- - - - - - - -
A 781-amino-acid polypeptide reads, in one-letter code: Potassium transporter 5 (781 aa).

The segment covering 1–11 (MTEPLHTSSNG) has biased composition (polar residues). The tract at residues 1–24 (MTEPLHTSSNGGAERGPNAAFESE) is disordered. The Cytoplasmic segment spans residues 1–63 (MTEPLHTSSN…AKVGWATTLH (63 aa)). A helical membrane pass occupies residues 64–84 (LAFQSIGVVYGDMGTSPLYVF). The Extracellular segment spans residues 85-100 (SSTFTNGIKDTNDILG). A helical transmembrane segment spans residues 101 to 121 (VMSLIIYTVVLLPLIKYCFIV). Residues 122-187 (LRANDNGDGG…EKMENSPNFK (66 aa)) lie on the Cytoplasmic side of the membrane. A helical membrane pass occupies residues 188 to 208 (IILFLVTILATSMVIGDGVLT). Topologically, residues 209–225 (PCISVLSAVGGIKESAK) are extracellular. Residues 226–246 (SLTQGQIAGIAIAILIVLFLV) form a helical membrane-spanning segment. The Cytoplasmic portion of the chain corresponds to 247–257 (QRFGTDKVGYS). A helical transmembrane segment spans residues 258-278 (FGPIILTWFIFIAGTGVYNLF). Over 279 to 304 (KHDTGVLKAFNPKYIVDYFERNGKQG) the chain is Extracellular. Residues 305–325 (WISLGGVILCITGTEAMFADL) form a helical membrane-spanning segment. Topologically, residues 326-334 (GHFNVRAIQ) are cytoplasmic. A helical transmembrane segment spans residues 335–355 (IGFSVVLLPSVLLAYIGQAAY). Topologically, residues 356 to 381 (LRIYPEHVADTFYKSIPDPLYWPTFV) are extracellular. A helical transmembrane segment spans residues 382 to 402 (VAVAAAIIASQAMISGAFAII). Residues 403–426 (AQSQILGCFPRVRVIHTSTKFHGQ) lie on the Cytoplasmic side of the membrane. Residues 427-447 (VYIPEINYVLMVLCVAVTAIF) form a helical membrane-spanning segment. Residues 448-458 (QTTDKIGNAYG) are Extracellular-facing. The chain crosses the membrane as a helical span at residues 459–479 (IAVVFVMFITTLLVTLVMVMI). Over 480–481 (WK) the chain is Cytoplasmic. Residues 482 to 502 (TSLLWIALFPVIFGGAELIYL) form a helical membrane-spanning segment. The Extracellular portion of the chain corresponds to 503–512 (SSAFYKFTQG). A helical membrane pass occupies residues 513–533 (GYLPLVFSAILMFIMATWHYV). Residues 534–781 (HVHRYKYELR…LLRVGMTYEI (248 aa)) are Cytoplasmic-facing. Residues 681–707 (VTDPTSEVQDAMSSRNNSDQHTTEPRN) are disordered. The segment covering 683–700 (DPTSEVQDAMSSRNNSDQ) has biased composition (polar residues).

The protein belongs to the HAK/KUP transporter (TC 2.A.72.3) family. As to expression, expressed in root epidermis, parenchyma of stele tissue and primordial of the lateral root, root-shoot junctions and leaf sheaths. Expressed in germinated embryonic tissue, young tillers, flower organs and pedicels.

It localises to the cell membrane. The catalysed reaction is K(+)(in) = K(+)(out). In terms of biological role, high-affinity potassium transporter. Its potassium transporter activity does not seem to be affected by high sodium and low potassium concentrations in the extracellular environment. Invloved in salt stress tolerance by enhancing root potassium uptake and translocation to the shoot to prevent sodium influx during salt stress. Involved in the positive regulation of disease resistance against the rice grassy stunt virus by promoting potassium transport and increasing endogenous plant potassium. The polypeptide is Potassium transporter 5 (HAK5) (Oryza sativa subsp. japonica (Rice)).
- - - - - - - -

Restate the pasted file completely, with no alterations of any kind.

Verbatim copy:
A 781-amino-acid polypeptide reads, in one-letter code: Potassium transporter 5 (781 aa).

The segment covering 1–11 (MTEPLHTSSNG) has biased composition (polar residues). The tract at residues 1–24 (MTEPLHTSSNGGAERGPNAAFESE) is disordered. The Cytoplasmic segment spans residues 1–63 (MTEPLHTSSN…AKVGWATTLH (63 aa)). A helical membrane pass occupies residues 64–84 (LAFQSIGVVYGDMGTSPLYVF). The Extracellular segment spans residues 85-100 (SSTFTNGIKDTNDILG). A helical transmembrane segment spans residues 101 to 121 (VMSLIIYTVVLLPLIKYCFIV). Residues 122-187 (LRANDNGDGG…EKMENSPNFK (66 aa)) lie on the Cytoplasmic side of the membrane. A helical membrane pass occupies residues 188 to 208 (IILFLVTILATSMVIGDGVLT). Topologically, residues 209–225 (PCISVLSAVGGIKESAK) are extracellular. Residues 226–246 (SLTQGQIAGIAIAILIVLFLV) form a helical membrane-spanning segment. The Cytoplasmic portion of the chain corresponds to 247–257 (QRFGTDKVGYS). A helical transmembrane segment spans residues 258-278 (FGPIILTWFIFIAGTGVYNLF). Over 279 to 304 (KHDTGVLKAFNPKYIVDYFERNGKQG) the chain is Extracellular. Residues 305–325 (WISLGGVILCITGTEAMFADL) form a helical membrane-spanning segment. Topologically, residues 326-334 (GHFNVRAIQ) are cytoplasmic. A helical transmembrane segment spans residues 335–355 (IGFSVVLLPSVLLAYIGQAAY). Topologically, residues 356 to 381 (LRIYPEHVADTFYKSIPDPLYWPTFV) are extracellular. A helical transmembrane segment spans residues 382 to 402 (VAVAAAIIASQAMISGAFAII). Residues 403–426 (AQSQILGCFPRVRVIHTSTKFHGQ) lie on the Cytoplasmic side of the membrane. Residues 427-447 (VYIPEINYVLMVLCVAVTAIF) form a helical membrane-spanning segment. Residues 448-458 (QTTDKIGNAYG) are Extracellular-facing. The chain crosses the membrane as a helical span at residues 459–479 (IAVVFVMFITTLLVTLVMVMI). Over 480–481 (WK) the chain is Cytoplasmic. Residues 482 to 502 (TSLLWIALFPVIFGGAELIYL) form a helical membrane-spanning segment. The Extracellular portion of the chain corresponds to 503–512 (SSAFYKFTQG). A helical membrane pass occupies residues 513–533 (GYLPLVFSAILMFIMATWHYV). Residues 534–781 (HVHRYKYELR…LLRVGMTYEI (248 aa)) are Cytoplasmic-facing. Residues 681–707 (VTDPTSEVQDAMSSRNNSDQHTTEPRN) are disordered. The segment covering 683–700 (DPTSEVQDAMSSRNNSDQ) has biased composition (polar residues).

The protein belongs to the HAK/KUP transporter (TC 2.A.72.3) family. As to expression, expressed in root epidermis, parenchyma of stele tissue and primordial of the lateral root, root-shoot junctions and leaf sheaths. Expressed in germinated embryonic tissue, young tillers, flower organs and pedicels.

It localises to the cell membrane. The catalysed reaction is K(+)(in) = K(+)(out). In terms of biological role, high-affinity potassium transporter. Its potassium transporter activity does not seem to be affected by high sodium and low potassium concentrations in the extracellular environment. Invloved in salt stress tolerance by enhancing root potassium uptake and translocation to the shoot to prevent sodium influx during salt stress. Involved in the positive regulation of disease resistance against the rice grassy stunt virus by promoting potassium transport and increasing endogenous plant potassium. The polypeptide is Potassium transporter 5 (HAK5) (Oryza sativa subsp. japonica (Rice)).